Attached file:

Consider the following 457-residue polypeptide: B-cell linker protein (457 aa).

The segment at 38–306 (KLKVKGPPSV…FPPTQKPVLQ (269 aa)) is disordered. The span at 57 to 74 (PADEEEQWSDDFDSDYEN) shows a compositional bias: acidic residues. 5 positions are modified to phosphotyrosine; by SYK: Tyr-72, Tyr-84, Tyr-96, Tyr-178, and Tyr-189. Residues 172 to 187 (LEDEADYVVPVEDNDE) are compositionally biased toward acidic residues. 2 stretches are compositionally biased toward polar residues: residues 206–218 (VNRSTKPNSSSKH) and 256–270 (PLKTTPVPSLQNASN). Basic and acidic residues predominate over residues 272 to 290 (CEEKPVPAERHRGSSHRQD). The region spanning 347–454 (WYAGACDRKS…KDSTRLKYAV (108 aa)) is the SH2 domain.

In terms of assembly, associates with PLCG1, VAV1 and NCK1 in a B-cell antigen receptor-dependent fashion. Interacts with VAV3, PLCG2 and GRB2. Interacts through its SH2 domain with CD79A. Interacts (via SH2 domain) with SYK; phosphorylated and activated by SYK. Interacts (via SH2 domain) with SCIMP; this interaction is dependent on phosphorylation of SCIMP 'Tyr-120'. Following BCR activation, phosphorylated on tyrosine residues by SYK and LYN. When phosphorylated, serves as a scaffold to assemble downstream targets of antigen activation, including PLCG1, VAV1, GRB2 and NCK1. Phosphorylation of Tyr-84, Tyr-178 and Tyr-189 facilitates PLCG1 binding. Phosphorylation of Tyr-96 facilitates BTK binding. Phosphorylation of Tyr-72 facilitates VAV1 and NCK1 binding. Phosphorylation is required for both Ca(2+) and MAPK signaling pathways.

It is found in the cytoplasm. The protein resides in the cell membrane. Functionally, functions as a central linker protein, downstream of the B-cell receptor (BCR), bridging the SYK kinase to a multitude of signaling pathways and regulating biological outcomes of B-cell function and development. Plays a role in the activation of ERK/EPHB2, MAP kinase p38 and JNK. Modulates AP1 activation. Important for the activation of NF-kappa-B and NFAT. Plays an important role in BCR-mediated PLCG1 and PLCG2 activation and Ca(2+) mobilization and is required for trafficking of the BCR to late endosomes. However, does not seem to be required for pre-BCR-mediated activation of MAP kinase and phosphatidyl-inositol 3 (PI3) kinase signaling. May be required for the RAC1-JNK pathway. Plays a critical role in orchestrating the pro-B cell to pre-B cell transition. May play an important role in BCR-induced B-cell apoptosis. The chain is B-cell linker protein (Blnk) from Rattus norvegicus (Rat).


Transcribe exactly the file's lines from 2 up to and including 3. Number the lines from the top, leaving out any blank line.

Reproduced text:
The segment at 38–306 (KLKVKGPPSV…FPPTQKPVLQ (269 aa)) is disordered. The span at 57 to 74 (PADEEEQWSDDFDSDYEN) shows a compositional bias: acidic residues. 5 positions are modified to phosphotyrosine; by SYK: Tyr-72, Tyr-84, Tyr-96, Tyr-178, and Tyr-189. Residues 172 to 187 (LEDEADYVVPVEDNDE) are compositionally biased toward acidic residues. 2 stretches are compositionally biased toward polar residues: residues 206–218 (VNRSTKPNSSSKH) and 256–270 (PLKTTPVPSLQNASN). Basic and acidic residues predominate over residues 272 to 290 (CEEKPVPAERHRGSSHRQD). The region spanning 347–454 (WYAGACDRKS…KDSTRLKYAV (108 aa)) is the SH2 domain.

In terms of assembly, associates with PLCG1, VAV1 and NCK1 in a B-cell antigen receptor-dependent fashion. Interacts with VAV3, PLCG2 and GRB2. Interacts through its SH2 domain with CD79A. Interacts (via SH2 domain) with SYK; phosphorylated and activated by SYK. Interacts (via SH2 domain) with SCIMP; this interaction is dependent on phosphorylation of SCIMP 'Tyr-120'. Following BCR activation, phosphorylated on tyrosine residues by SYK and LYN. When phosphorylated, serves as a scaffold to assemble downstream targets of antigen activation, including PLCG1, VAV1, GRB2 and NCK1. Phosphorylation of Tyr-84, Tyr-178 and Tyr-189 facilitates PLCG1 binding. Phosphorylation of Tyr-96 facilitates BTK binding. Phosphorylation of Tyr-72 facilitates VAV1 and NCK1 binding. Phosphorylation is required for both Ca(2+) and MAPK signaling pathways.